@mhoye @lightweight @strypey @Greg can you all please untag me in further discussions of this issue. I have no interest in hearing the defense of VC funded tools. If you need a subscription to access the "Hammer" then that is not a tool that is a capitalistic virus that needs to be burned to the ground.
@lightweight @strypey @liaizon @Greg We have shit to do. The world is on fire and software is helping that happen and we need to get everyone on board as fast as we can to fucking fix it, and seeing FOSS purists day they won’t get involved if they can’t use _their special tools_ to do it is like hearing that somebody only waters their bonsai with their traditional handmade watering can when you just told them their house was on burning down.
@mhoye @lightweight @strypey @Greg And we are working really hard on ALL THREE of those issues. Those are all equally important. The software is the front we have made the most progress on but projects like #NYCMesh and #Freifunk and #SSB are working on the infrastructure/bandwidth issues. Projects like the #Reform and #Pine64 are working on the hardware and the blobs. We have to tackle this from all fronts.
@mhoye @lightweight @strypey @Greg *my* point is that there are tools that *are* open that are ready to use today. Yes some of them might have proprietary blobs or non free code in them. The point isn’t purity. The point is autonomy against a capitalist virus and the only way to move forward is to use the tools that are available. If they exist in a open form we need to utilize them. If they do not we need to figure out how to open them or replace them.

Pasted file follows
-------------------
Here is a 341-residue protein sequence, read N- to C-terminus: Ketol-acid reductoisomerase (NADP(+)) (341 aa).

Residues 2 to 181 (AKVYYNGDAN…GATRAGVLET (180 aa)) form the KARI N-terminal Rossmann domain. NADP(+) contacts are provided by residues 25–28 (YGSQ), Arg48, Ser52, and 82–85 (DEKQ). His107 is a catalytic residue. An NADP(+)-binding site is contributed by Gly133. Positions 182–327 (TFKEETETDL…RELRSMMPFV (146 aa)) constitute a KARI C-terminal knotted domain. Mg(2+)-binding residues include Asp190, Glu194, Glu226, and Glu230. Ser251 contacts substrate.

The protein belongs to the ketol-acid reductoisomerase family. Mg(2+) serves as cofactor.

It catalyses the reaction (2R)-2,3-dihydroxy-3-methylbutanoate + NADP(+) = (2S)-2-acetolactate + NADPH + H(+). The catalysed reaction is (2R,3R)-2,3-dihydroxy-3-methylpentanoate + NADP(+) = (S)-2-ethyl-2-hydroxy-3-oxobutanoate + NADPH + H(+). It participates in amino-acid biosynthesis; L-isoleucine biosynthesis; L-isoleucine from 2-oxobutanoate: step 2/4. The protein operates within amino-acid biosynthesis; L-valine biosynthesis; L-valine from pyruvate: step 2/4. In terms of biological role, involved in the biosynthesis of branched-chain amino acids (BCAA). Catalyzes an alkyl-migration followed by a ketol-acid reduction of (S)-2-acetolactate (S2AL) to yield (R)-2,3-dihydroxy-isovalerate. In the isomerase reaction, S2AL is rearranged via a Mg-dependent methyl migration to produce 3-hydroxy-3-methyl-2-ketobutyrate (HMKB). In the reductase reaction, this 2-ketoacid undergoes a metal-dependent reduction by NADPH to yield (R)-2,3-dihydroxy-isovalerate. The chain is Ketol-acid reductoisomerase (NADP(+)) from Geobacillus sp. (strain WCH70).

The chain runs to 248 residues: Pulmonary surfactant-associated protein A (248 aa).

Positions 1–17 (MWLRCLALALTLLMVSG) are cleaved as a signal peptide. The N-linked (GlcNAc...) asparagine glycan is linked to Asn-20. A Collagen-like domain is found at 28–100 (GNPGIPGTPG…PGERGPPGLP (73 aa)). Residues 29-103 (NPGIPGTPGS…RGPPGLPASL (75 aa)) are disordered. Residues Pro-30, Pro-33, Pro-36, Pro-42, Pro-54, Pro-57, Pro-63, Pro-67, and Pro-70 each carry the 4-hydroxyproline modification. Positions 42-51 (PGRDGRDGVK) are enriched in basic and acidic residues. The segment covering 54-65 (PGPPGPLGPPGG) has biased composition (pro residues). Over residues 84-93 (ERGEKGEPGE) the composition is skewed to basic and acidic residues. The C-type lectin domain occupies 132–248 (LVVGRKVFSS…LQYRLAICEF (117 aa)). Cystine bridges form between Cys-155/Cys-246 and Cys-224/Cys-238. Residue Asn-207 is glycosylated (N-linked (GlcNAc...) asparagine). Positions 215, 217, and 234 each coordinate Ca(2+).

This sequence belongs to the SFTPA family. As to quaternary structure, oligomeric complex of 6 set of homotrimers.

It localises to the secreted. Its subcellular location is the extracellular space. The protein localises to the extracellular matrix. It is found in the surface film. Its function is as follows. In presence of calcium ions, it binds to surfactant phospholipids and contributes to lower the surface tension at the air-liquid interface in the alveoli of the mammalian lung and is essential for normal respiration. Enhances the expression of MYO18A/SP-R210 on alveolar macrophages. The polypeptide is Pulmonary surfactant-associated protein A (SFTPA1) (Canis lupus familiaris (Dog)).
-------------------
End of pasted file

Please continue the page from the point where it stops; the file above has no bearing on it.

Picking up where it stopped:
@liaizon @lightweight @strypey @Greg I guess this is the crux of our disagreement, then; “If they exist in an open form”, as in; being open is enough, or the only important factor. And I say it’s not. Usability matters, accessibility matters. The human is always more important than the code, and openness is a means - one of many - to an end.
@mhoye @liaizon @strypey @Greg I'd argue that "proprietary" is a show-stopping bug. Here's why: https://davelane.nz/reflections-proprietary-software
@lightweight @strypey @liaizon @Greg When the choice was between IRC or Slack, that choice was effectively between software purism and organizational effectiveness and relevance, and I _guarantee you_ that what your organizations leaders hear when the purists advance that argument is these employees saying, loud and clear, that they think their own beliefs about software are more important than the success, and sometimes existence, of the company.
@mhoye @strypey @liaizon @Greg The choice was never between IRC and Slack. It was between IRC and Slack/Discord/Yammer or - if the org didn't want to be beholding to a multinational corporation's proprietary platform - Gitter/Zulip/Rocket.Chat/Mattermost/Riot&Matrix. They all developed fairly concurrently. Ultimately, leaders of communities like CCHQ were deeply lazy. They mistakenly assumed that Slack enjoys a network effect and used that flawed logic to defend their decision.
@mhoye thank you for persevering with project sisyphus and for placing your trust in Matrix :D